Early detection may save your life
Breast cancer is the most common cancer among Canadian women (excluding non-melanoma skin cancers), and is the second leading cause of death in women.1 In 2015 it was estimated that 25,000 women would be diagnosed with the disease – that’s 68 Canadian women diagnosed every single day.2 In the US and the UK it’s estimated that 1 in 8 women will develop breast cancer every year.
These staggering statistics are the reason every woman should perform a monthly breast self-exam, explore screening options, and know the symptoms and signs to watch for.
Symptoms and signs
The National Breast Cancer Foundation has a thorough list of things to watch for during your monthly exam. These include:
- A change in how the breast or nipple feels including nipple tenderness, thickening of the skin in or near the breast or underarm area, change in skin texture, and lumps.
- A change in breast or nipple appearance including unexplained changes in size or shape, dimpling, unexplained swelling or shrinkage (especially if on one side only), recent asymmetry of the breasts, a nipple that is turned slightly inward or inverted, skin that becomes scaly, red or swollen or may have ridges or pitting like the skin of an orange.
- Any nipple discharge, especially if it is clear or bloody.
Performing a monthly self-exam allows you to regularly monitor any new changes in your breasts and get anything suspicious investigated right away. It’s important to note that not all lumps are cancerous (8 out of 10 are not), and the presence of these signs does not automatically mean you have breast cancer. But you should always speak to your doctor if you do notice any of these signs and symptoms – or anything else that’s unusual.3
All adult women should perform a breast self-exam at least once a month. Visit The National Breast Cancer Foundation for simple, step-by-step instructions.
You should also talk to your doctor about annual cancer screening using a mammogram, which allows breast cancer to be detected at a very early stage – often before any physical signs or symptoms develop.4 Your doctor will be able to tell you when and how often you should have a mammogram based on your age and risk factors.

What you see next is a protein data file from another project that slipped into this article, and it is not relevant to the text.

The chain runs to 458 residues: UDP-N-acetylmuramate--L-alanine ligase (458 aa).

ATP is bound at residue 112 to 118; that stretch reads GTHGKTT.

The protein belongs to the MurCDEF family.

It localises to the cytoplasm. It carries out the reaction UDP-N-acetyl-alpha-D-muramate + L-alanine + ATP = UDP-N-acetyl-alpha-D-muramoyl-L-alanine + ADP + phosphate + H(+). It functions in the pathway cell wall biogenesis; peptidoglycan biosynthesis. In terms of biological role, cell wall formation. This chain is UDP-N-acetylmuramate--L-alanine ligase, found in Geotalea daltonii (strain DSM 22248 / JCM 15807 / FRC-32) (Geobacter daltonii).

There is currently no way to prevent cancer, but there are ways to lower your risk. According to the Breast Cancer Society of Canada5, factors that have been found to increase breast cancer risk include:
- Drinking alcohol. It is recommended that women drink less than one drink per day
- Being physically inactive. Exercising for at least 30 minutes a day, 5 days a week may help maintain overall health.
- Smoking tobacco and breathing second-hand smoke. These increase a woman’s chance of developing several types of cancer, including breast cancer.
If you are a younger woman (under 40), Rethink Breast Cancer is a great resource. Their mission is to foster a new generation of young and influential breast cancer supporters and, most importantly, respond to the unique needs of young women going through breast cancer. There are tips for living with the disease, information on breast health, and ways to get more involved in the movement.
Women of any age can help spread the word and raise awareness during Breast Cancer Awareness month. Send this article to your friends and family members, encourage women over 40 to talk to their doctor about when to start getting mammograms, and make sure the women you love know that they can take a proactive step by performing monthly breast self-exams.
If you or someone you love has recently been diagnosed with breast cancer, visit Beyond the Shock, a website with resources that can help you gain a better understand of the disease and connect with other women who are dealing with the same emotions, questions, decisions and experiences.
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